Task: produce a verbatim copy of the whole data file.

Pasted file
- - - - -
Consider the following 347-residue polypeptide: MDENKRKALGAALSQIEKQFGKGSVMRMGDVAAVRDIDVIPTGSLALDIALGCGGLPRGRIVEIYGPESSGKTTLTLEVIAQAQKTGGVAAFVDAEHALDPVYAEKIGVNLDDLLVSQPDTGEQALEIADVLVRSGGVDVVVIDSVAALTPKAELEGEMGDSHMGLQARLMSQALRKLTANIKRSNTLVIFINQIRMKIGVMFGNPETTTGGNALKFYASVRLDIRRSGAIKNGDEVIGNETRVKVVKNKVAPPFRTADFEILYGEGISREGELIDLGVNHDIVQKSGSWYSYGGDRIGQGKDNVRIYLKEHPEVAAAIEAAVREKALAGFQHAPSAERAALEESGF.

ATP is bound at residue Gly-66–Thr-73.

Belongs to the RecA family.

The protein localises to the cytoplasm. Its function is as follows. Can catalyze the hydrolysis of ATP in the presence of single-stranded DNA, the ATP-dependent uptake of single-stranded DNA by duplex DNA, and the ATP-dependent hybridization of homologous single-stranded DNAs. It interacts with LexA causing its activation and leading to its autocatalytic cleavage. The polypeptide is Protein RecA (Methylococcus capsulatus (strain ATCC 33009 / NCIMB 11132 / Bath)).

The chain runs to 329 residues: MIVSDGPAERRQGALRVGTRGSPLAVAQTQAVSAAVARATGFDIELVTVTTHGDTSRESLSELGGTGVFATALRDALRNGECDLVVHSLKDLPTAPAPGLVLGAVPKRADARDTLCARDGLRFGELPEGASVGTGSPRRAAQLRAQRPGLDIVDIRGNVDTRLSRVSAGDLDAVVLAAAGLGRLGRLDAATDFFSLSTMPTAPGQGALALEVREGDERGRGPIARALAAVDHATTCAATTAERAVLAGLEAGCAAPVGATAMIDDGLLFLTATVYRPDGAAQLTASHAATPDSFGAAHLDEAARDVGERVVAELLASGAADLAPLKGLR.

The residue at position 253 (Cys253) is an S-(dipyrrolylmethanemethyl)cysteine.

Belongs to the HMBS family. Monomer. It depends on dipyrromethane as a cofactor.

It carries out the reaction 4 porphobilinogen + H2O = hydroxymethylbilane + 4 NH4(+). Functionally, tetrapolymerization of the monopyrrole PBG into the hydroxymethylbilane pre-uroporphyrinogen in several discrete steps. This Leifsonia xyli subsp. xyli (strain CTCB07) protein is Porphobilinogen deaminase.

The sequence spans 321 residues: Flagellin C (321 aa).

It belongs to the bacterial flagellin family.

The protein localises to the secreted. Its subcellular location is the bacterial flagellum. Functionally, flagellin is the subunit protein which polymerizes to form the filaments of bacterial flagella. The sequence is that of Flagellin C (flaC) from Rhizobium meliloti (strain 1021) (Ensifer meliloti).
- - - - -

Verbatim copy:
Consider the following 347-residue polypeptide: MDENKRKALGAALSQIEKQFGKGSVMRMGDVAAVRDIDVIPTGSLALDIALGCGGLPRGRIVEIYGPESSGKTTLTLEVIAQAQKTGGVAAFVDAEHALDPVYAEKIGVNLDDLLVSQPDTGEQALEIADVLVRSGGVDVVVIDSVAALTPKAELEGEMGDSHMGLQARLMSQALRKLTANIKRSNTLVIFINQIRMKIGVMFGNPETTTGGNALKFYASVRLDIRRSGAIKNGDEVIGNETRVKVVKNKVAPPFRTADFEILYGEGISREGELIDLGVNHDIVQKSGSWYSYGGDRIGQGKDNVRIYLKEHPEVAAAIEAAVREKALAGFQHAPSAERAALEESGF.

ATP is bound at residue Gly-66–Thr-73.

Belongs to the RecA family.

The protein localises to the cytoplasm. Its function is as follows. Can catalyze the hydrolysis of ATP in the presence of single-stranded DNA, the ATP-dependent uptake of single-stranded DNA by duplex DNA, and the ATP-dependent hybridization of homologous single-stranded DNAs. It interacts with LexA causing its activation and leading to its autocatalytic cleavage. The polypeptide is Protein RecA (Methylococcus capsulatus (strain ATCC 33009 / NCIMB 11132 / Bath)).

The chain runs to 329 residues: MIVSDGPAERRQGALRVGTRGSPLAVAQTQAVSAAVARATGFDIELVTVTTHGDTSRESLSELGGTGVFATALRDALRNGECDLVVHSLKDLPTAPAPGLVLGAVPKRADARDTLCARDGLRFGELPEGASVGTGSPRRAAQLRAQRPGLDIVDIRGNVDTRLSRVSAGDLDAVVLAAAGLGRLGRLDAATDFFSLSTMPTAPGQGALALEVREGDERGRGPIARALAAVDHATTCAATTAERAVLAGLEAGCAAPVGATAMIDDGLLFLTATVYRPDGAAQLTASHAATPDSFGAAHLDEAARDVGERVVAELLASGAADLAPLKGLR.

The residue at position 253 (Cys253) is an S-(dipyrrolylmethanemethyl)cysteine.

Belongs to the HMBS family. Monomer. It depends on dipyrromethane as a cofactor.

It carries out the reaction 4 porphobilinogen + H2O = hydroxymethylbilane + 4 NH4(+). Functionally, tetrapolymerization of the monopyrrole PBG into the hydroxymethylbilane pre-uroporphyrinogen in several discrete steps. This Leifsonia xyli subsp. xyli (strain CTCB07) protein is Porphobilinogen deaminase.

The sequence spans 321 residues: Flagellin C (321 aa).

It belongs to the bacterial flagellin family.

The protein localises to the secreted. Its subcellular location is the bacterial flagellum. Functionally, flagellin is the subunit protein which polymerizes to form the filaments of bacterial flagella. The sequence is that of Flagellin C (flaC) from Rhizobium meliloti (strain 1021) (Ensifer meliloti).